Your word is a lamp to my feet and a light for my path. (Psalm 119:105 NIV)
As we attempt to seek God, the most essential link is the Bible. It is the record of how God has spoken in the past to his prophets and apostles. But how does one approach the Bible? We are even warned in the Bible itself that in order to be approved by God, we will need to correctly handle the word of truth (2 Ti, 2:15). What does this mean?
Practical Difficulties Overcome
I’ve discovered that many people are actually put off by the Bible. Perhaps they have tried to read it and discovered that it is a complex document, not a single book. It is a collection of books written over time. Contemporary Americans, accustomed to film and television, also have difficulty transitioning to reading literature and historical records written thousands of years ago. Others have only experienced the Bible in the King James translation (originally from 1611 AD). This introduces the additional difficulty that the English used is archaic.
These issues classify as practical difficulties that can be easily overcome with a little knowledge and coaching. Using a more contemporary version that sounds like the English we use today will help immensely. I have used and recommended the NIV translation for years but there are many good contemporary translations. Having a Bible handbook or sufficient notes in the Bible itself to help the reader place the writing of the book and its intended readers will also be very helpful. As to where to begin reading, I usually tell new Bible readers to start in the New Testament with the Gospel of Luke and read three books, Luke, John and Acts in order. This gives the new reader a thorough introduction to the life and teachings of Jesus and acquaints them with the story of the early church. Then I often encourage them to read some of Paul’s shorter letters, Philippians and Ephesians, for example.
Though practical difficulties like these are problems to us today, I don’t think they are what Paul had in mind when he warned us to correctly handle the word of truth.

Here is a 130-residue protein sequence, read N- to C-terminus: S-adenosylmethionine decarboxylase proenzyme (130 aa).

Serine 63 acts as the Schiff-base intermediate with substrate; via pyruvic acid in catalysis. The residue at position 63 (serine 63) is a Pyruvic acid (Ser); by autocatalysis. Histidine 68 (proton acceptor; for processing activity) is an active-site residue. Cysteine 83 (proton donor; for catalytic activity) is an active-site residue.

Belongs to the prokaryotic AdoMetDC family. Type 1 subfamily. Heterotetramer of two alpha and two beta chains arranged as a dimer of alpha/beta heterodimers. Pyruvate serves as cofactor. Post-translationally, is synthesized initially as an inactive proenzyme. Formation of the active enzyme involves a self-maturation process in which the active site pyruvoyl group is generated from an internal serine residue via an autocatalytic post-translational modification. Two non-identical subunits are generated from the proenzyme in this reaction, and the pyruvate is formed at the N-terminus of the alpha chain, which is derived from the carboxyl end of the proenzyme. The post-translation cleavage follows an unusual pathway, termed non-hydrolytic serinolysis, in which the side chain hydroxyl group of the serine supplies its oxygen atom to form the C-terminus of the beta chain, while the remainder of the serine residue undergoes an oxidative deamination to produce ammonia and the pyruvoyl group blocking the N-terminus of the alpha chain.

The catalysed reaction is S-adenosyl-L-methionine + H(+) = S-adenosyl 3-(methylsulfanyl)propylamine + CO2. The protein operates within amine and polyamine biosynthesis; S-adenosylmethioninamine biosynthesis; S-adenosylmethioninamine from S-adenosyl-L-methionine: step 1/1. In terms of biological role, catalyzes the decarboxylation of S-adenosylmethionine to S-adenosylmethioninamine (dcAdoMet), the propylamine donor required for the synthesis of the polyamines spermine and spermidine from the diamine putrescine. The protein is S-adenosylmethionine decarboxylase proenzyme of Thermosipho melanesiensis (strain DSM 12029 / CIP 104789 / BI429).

The Heart is the Key
What Paul had in mind had much more to do with the attitude with which we come to Scripture and with our response to it.
Not just intellectual curiosity
One way to look at Biblical literature is mostly out of intellectual curiosity. We can be interested in its contribution to the archaeology of the centuries in which it was written. We could dissect the development of the theologies that have arisen from its pages; or study the history of its text and probe its contributions to knowledge. There is nothing wrong with these pursuits. Actually, they are very valuable parts of certain academic disciplines. But, they are not what we’re talking about when we are discussing seeking God. In fact, the Bible warns us that it is very easy to become distracted about words and philosophies when the real issues are matters of the heart (2 Ti. 2:14; Col. 2:8).
But seeking God with a heart to respond
So correctly handling the word of God means that we’re approaching it with a heart ready to hear. This is the single most important factor. Even if we are not yet ready to believe, as Christians do, that the Bible is the Word of God, at least we can come to it with openness that through it God might speak to us. That is enough. We express a little faith through such openness. This attitude fulfills the conditions of God’s promise. “Without faith it is impossible to please him, for whoever would draw near to God must believe that he exists and that he rewards those who seek him” (Hebrews 11:6 ESV).
Another part of the heart attitude that we need, is the pre-determination that we will respond to what God’s word tells us. If we are unwilling to respond, further seeking of God’s direction will be blocked.
Seeking with skills
I hasten to add that another part of what Paul means when he speaks of correctly handling God’s Word has to do with the skills of interpretation. The word he uses of the Bible interpreter is the word for a laborer. I think of a skilled worker. This introduces the idea that the more we know about the Bible and its context, the better we will be able to understand it. The more we understand it the more God can use it as a tool to speak to us. So our desire to seek God becomes a prod to us to learn more about his Word and how to read it and interpret it. There is much that a brand-new Bible reader can understand, but the more we read it, and the more we study it, the richer our relationship with God can be.